5/22/2014 9:05 P.M. ET
Speedy Santana a versatile asset for Twins
Switch-hitting prospect shows making of top-of-lineup fixture for Minnesota's future
By Bernie Pleskoff / MLB.com
Twins switch-hitting prospect Danny Santana is a very exciting player to watch. He has a knack for making things happen. Take your eye off him when he's at the plate and you may miss a triple. That's his specialty. Not many players are capable of hitting triples with the frequency of Santana.
Santana came to the Twins as an international free agent from the Dominican Republic in 2007. After having played parts of seven seasons in the Twins system, Santana reached the Major League club on May 5, 2014.
Santana is No. 10 on the Twins' Top 20 Prospects list.
Santana is versatile enough to play shortstop, second base and the outfield. While he has a deep set of tools, speed may be his most prominent skill, resulting in extra-base hits. In fact, in his 2013 season at Double-A New Britain, he smoked 22 doubles and 10 triples. The year before at Class A Advanced Fort Myers, Santana hit 21 doubles and nine triples.
Santana comes to the plate with an extra-base hit mentality. He looks to drive the ball to the gap and take off running. He realizes he is not a home run hitter, but he seems very content with drives to the gaps for extra bases. That approach is perfect for Target Field, his new home park.
Santana is not very big at 5-foot-11 and 175 pounds. He is only 23. Looking forward, he may have some further muscle development. If he gains a bit more strength, some of those drives could go over the wall. But in his Minor League career, he has only 25 home runs in 2,138 at-bats. Home runs are not his game. He is more of a leadoff hitter who lets the bigger guns drive in the runs. But he must get on base.
Santana has a short, compact swing. He hits a tad better as a right-handed batter against left-handed pitching, but he is efficient and effective hitting both ways. In addition to finishing his swing with good hitting mechanics that allow him to drive the ball to the gaps, he also finds success when he beats the ball into the ground and lets his speed take over.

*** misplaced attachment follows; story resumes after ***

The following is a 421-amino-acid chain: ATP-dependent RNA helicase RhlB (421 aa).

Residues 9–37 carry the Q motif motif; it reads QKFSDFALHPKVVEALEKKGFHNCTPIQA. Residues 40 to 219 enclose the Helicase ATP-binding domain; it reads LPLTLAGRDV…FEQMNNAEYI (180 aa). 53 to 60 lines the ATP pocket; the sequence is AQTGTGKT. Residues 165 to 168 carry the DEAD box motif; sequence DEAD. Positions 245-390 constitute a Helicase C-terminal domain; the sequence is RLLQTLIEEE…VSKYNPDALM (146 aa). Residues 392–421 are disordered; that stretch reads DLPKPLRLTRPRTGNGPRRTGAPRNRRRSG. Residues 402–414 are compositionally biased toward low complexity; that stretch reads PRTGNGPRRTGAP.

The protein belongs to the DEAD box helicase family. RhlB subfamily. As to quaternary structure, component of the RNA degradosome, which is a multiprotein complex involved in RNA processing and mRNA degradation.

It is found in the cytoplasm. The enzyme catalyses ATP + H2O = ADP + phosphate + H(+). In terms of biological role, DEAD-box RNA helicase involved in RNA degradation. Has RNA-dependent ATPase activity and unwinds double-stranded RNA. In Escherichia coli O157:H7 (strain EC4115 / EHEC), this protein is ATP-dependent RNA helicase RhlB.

Santana would benefit from seeing more pitches, being more selective and taking more walks. He struck out 94 times last season, his most as a professional. He walked only 24 times, missing opportunities to inflict more damage. He has to do a better job of spoiling pitches when he is hitting with two strikes.
If he were to become more selective, his on-base percentage would increase and he would have more opportunities to steal bases. In his Minor League career, he has stolen 117 bases in 170 attempts. He is still learning to improve his basestealing technique by reading pitchers better and getting a better jump off the base. His basestealing, like the rest of his game, is a work in progress.
Even with his lack of patience, Santana projects to be an excellent hitter for average. His hitting ability comes right behind his speed as his most advanced tools.
Santana has good range at shortstop. He has a quick first step and good anticipation. His arm is extremely strong and accurate. If there is any concern about his defense, it is in rushing himself and not taking the proper time necessary to plant his feet and react naturally. The team's coaches are working with him to slow down his entire game, both on offense and on defense.
Because he can play the outfield, Santana is a valuable player to have on a 25-man roster. Since his promotion to the Twins, he has played games in center field as well at shortstop and served as the designated hitter. He is playing extremely well for the team while offering his club roster flexibility and defensive options.
The Twins continue to make progress as they await the arrival of prospects like Byron Buxton and Miguel Sano. Santana is another in a deep list of players who could change the complexion of the franchise for the future.
Bernie Pleskoff has served as a professional scout for the Houston Astros and Seattle Mariners. Follow @BerniePleskoff on Twitter. This story was not subject to the approval of Major League Baseball or its clubs.